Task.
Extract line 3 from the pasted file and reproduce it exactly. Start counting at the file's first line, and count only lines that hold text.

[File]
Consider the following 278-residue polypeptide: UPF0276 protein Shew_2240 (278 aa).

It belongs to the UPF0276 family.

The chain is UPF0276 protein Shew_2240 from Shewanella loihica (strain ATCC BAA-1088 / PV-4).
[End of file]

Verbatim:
The chain is UPF0276 protein Shew_2240 from Shewanella loihica (strain ATCC BAA-1088 / PV-4).